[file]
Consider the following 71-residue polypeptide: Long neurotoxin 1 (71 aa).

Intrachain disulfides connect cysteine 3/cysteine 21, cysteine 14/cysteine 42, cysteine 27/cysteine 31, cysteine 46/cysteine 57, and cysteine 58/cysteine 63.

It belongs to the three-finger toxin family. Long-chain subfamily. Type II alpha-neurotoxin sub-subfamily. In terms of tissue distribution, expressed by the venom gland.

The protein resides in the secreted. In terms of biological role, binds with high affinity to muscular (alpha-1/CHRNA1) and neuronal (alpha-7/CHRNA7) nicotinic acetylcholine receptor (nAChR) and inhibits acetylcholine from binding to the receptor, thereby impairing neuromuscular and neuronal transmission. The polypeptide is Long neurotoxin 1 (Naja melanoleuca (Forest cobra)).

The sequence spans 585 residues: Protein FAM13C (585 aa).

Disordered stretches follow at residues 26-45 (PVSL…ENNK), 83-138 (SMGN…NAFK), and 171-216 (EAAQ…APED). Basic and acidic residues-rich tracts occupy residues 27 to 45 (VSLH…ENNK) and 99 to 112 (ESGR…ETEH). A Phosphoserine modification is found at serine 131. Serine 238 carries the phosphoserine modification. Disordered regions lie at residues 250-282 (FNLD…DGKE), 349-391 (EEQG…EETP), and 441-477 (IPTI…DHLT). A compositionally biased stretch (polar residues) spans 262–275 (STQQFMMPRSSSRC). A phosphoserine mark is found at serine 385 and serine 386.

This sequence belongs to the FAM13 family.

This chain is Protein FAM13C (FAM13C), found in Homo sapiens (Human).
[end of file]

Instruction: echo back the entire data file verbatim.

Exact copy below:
Consider the following 71-residue polypeptide: Long neurotoxin 1 (71 aa).

Intrachain disulfides connect cysteine 3/cysteine 21, cysteine 14/cysteine 42, cysteine 27/cysteine 31, cysteine 46/cysteine 57, and cysteine 58/cysteine 63.

It belongs to the three-finger toxin family. Long-chain subfamily. Type II alpha-neurotoxin sub-subfamily. In terms of tissue distribution, expressed by the venom gland.

The protein resides in the secreted. In terms of biological role, binds with high affinity to muscular (alpha-1/CHRNA1) and neuronal (alpha-7/CHRNA7) nicotinic acetylcholine receptor (nAChR) and inhibits acetylcholine from binding to the receptor, thereby impairing neuromuscular and neuronal transmission. The polypeptide is Long neurotoxin 1 (Naja melanoleuca (Forest cobra)).

The sequence spans 585 residues: Protein FAM13C (585 aa).

Disordered stretches follow at residues 26-45 (PVSL…ENNK), 83-138 (SMGN…NAFK), and 171-216 (EAAQ…APED). Basic and acidic residues-rich tracts occupy residues 27 to 45 (VSLH…ENNK) and 99 to 112 (ESGR…ETEH). A Phosphoserine modification is found at serine 131. Serine 238 carries the phosphoserine modification. Disordered regions lie at residues 250-282 (FNLD…DGKE), 349-391 (EEQG…EETP), and 441-477 (IPTI…DHLT). A compositionally biased stretch (polar residues) spans 262–275 (STQQFMMPRSSSRC). A phosphoserine mark is found at serine 385 and serine 386.

This sequence belongs to the FAM13 family.

This chain is Protein FAM13C (FAM13C), found in Homo sapiens (Human).